It took 30 years for 2 billion people to come online, but 1 billion more will come online in the next 4 years, according to Smartling's overview of the multilingual web. The Arab World will be at the forefront of that expansion, if Arabic content on the web continues to grow at its current rate.
The Middle East accounts for 3.3% of the web's users, and 3% of language use online- not a large percentage. But use of Arabic on the web has increased 2500% since 2000. The Arabic content gap is a thing of the past; while gaps in relevant, localized content remain, Arabic use on the web is proportional to the population, and on the rise.
Twitter is a particularly fast-growing domain. As The Next Web reported, Arabic use on Twitter grew at a rate of 2147% between October 2010 and 2011, galvanized by the uprisings and revolutions in the region, according to a study by Semiocast. While Arabic still only accounts for 1% of total tweets, it's in the top ten languages used on Twitter.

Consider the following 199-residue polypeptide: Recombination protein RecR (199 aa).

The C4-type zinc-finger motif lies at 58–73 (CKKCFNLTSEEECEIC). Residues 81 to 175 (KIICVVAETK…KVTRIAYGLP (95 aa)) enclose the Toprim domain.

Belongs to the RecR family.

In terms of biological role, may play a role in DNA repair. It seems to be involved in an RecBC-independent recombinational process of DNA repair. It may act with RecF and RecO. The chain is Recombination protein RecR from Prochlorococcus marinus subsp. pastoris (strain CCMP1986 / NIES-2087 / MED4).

The numbers will continue to multiply now that Twitter has released new right-to-left language capability this March (previously available on Twitter clients), thanks to 13,000 volunteers, including a Saudi blogger, Egyptian college students, a journalist at the BBC, the co-founders of the grassroots #LetsTweetInArabic campaign, academics specializing in linguistics, and teenagers in Lebanon.
The amount of relevant Arabic content on the web will also get a boost this year from Wikipedia's new reach into the region, in partnership with Cairo University, in which students will begin translating and creating original Arabic online encyclopedia pages (More on this soon from our interview at Arabnet with Barry Newstead, Chief Global Development Officer at the Wikimedia Foundation).
As the sheer amount of Arabic content increases, online and mobile advertisers- especially in Arabic- will have more space to sell to. 90% of polled users in Saudi Arabia prefer Arabic ads on their smartphones, according to a study by Plus7 that MediaME and The Next Web recently reported on. With around one-third of e-commerce customers in the UAE, Egypt, Kuwait, Qatar and Saudi Arabia are comfortable with mobile purchasing, opportunities in the mobile ad space (or Arabic mobile e-commerce space) in the region are hardly tapped out.
Browse Smartling's infographic below (click for the large version) for a glimpse of how Arabic stacks up on the global web, and head to their website for the full, interactive HTML 5 version.